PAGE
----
Black Interests

Joe Gorham and Bill Lindsay: Bridges To The DC Community by Harold Bell

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Joe Gorham was a native Washingtonian and a product of the DC Public School System.  In addition, he was a graduate of the University of the District of Columbia.  His career in radio at radio station WHUR radio is legendary.

BILL LINDSEY FOXTRAPPE
Bill Lindsay is an native Washington and a noted track and field athlete at Spingarn High School in Washington, DC.  This photo pays tribute to our High School coach, Dave Brown on his retirement.
DC lost Joe Gorham and Bill Lindsey days a part in 2022. They both were native Washingtonians and products of the DC Public schools system. Joe was a graduate of Roosevelt High School and the University of the District of Columbia. Bill was a graduate of Spingarn High School and attended Illinois Southern University on a track scholarship and transferred to Maryland University before being drafted into the military.

Joe Gorham was 69 years old when he was called home to be with the Lord. He was a veteran broadcaster of more than twenty years. Most of his many years in radio were with WHUR 96.3 in one capacity or another. He started as a freelance Technical producer for the Jerry Phillips (Spingarn alumnus) Morning Show in 1979. He went from the Jerry Phillips Morning Show and, became a freelance announcer and moved on to become a full-time staff performer. He accomplished all of this and more in his first ten years at WHUR.

What many of us missed was that Joe Gorham was a risk-taker. In 1991 he went to WDJY-100 FM and then to Atlanta’s WALR 104.7. His outgoing personality and being a “Team Player” were very important to his success in a profession that is overrun with player-haters, envy and jealousy. Joe never burned bridges and he was welcomed back to WHUR in 1994 to continue his dreams of making a difference.

When Joe retired he was still reaching back to help others. You did not have to be a member of the WHUR radio family for Joe Gorham to reach back and pull you along with him.

Joe and I were like ships passing in the night on the street corners, the political and community meetings in our hometown of DC. When Joe came into radio, I was on the way out as a controversial mover and shaker in the DC market. During our encounters, he would always say for everyone to hear, “Harold Bell the real DC legend.” It took me some time to get used to these shoutouts, I didn’t know if he was being sarcastic or being sincere.

My last encounter with Joe was at the Renaissance Hotel in downtown DC in 2019. The occasion was a long-overdue tribute to comedian Sylvia Morrison. Sylvia’s special guest was a lady that wears her heart on her sleeve when it comes to her people. The legendary comedian, Monique. She is the best stand-up comedian in America. Her act/routine includes, serious discussions concerning human and civil rights for blacks and other minorities. She speaks out when the voiceless cannot speak for themselves. Monique has more balls than most black men.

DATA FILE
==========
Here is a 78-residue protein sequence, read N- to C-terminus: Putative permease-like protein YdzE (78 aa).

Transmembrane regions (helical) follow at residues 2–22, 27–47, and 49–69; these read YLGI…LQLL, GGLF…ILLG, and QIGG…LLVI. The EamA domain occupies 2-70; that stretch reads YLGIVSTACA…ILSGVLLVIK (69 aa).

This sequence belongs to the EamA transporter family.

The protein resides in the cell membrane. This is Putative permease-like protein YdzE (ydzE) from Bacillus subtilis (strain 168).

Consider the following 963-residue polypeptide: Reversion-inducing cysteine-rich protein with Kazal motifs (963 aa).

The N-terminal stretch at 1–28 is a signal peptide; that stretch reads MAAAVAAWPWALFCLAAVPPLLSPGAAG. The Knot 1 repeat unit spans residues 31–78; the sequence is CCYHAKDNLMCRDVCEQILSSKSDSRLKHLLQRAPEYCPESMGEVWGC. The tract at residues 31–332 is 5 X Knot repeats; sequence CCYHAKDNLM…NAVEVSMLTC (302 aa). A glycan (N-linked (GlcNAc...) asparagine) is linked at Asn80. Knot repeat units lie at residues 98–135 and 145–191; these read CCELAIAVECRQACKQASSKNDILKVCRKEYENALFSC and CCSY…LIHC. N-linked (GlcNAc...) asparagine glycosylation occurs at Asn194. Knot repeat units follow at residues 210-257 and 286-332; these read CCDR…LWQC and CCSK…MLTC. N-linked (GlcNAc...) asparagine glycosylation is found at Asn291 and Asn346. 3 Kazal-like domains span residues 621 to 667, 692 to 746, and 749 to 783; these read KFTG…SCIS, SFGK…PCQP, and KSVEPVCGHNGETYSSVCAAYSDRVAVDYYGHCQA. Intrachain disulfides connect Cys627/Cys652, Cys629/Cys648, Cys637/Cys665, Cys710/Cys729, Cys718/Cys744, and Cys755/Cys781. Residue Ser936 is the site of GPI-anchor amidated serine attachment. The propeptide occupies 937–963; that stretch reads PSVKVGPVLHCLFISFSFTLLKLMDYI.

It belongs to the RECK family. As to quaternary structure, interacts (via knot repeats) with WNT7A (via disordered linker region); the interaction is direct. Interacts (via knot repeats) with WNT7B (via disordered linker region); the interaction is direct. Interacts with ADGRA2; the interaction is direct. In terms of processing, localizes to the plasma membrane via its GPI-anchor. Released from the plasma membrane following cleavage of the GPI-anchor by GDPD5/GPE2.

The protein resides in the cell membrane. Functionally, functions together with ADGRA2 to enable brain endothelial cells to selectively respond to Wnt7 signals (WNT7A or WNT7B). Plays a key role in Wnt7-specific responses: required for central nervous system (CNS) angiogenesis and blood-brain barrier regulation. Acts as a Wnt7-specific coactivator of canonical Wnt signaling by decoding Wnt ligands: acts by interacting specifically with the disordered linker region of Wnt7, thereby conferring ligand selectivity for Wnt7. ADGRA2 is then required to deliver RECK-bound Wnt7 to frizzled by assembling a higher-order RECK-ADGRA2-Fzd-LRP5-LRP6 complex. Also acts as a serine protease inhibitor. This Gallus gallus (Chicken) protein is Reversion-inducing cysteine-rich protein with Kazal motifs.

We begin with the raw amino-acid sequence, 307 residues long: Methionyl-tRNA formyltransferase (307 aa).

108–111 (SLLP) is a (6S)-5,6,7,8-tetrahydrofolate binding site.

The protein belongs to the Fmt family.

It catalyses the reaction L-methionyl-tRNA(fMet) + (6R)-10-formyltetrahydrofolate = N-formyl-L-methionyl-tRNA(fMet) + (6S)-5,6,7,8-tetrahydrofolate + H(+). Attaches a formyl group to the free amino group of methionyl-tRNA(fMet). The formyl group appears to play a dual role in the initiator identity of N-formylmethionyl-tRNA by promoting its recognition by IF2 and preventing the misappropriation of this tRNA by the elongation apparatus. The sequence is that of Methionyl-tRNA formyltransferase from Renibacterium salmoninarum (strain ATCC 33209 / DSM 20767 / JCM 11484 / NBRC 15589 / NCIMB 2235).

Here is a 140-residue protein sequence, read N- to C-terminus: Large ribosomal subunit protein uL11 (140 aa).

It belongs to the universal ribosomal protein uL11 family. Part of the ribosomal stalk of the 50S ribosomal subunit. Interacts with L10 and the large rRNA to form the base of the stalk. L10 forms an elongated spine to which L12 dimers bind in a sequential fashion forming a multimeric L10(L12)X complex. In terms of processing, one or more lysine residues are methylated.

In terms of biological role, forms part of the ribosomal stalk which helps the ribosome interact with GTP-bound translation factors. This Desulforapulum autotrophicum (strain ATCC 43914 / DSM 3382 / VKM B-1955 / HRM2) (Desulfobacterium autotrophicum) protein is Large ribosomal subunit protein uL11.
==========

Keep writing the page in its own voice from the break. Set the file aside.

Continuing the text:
I was happy Sylvia was finally getting the accolades she richly deserved. There was a reception folks were waiting for the arrival of Sylvia and Monique to say hello before the main event. The room was a little too crowded for me so I left my wife with some friends and left the room.

Comedian/Actor Mo’Nique and Hattie T share words and a hug during tribute to comedian Sylvia Morrison.  Photo credit Fred Sheppard

I am standing out in the hall and Joe Gorham comes out of the crowded room I had just exited. He sees me and says, “Harold Bell the real DC legend.”  He turns to go back into the room and hollers, “Harold do not move, I will be right back.”

He returns with this guy looking like he might be a member of the “Over the Hill Gang” for the Washington Redskins. Joe’s introduction, “Marc, I want you to meet the real DC legend, Harold Bell and Harold Bell I want you to meet Marc Clarke.” 

Marc and his wife, Allison Seymore were a husband and wife team during the evening drive for WHUR radio. Allison was also a morning news anchor for Fox Morning News. She has successfully made the switch to WUSA TV 9 as an anchor on the early morning news.

Hattie and I were invited to be guests on their radio show during Black History Month. Hattie’s family is the First Family of Civil Rights in Orangeburg, S. C. Her father, Dr. Charles H. Thomas, Sr. was the President of the local chapter of the NAACP, and a Professor of Psychology on the campus of South Carolina State University.

He started the first-ever voter registration drive on a college campus and it has since spread to college campuses all over America. He marched with Dr. Martin Luther King. Dr. Thomas died in 1977, he was inducted into the Black South Carolina Hall of Fame in 2007.

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Joe let no grass grow under his feet. He was a brother on the go–have time he would travel.

He started out as a freelance Technical producer for the Jerry Phillips (Spingarn alumnus) Morning Show. In 1979 Joe was also the host of Legato Lycx on WHUR-WORLD 96.3 HD2 Monday thru Thursday from 7 PM-11 PM with a mixture of music WHUR originally brought to the attention of the Washington Metropolitan Area, with a twist of world music. What many of us missed, Joe Gorham was a risk-taker. He never thought about failure. He went from the Jerry Phillips Morning Show and, became a freelance announcer and on to becoming a full-time staff performer.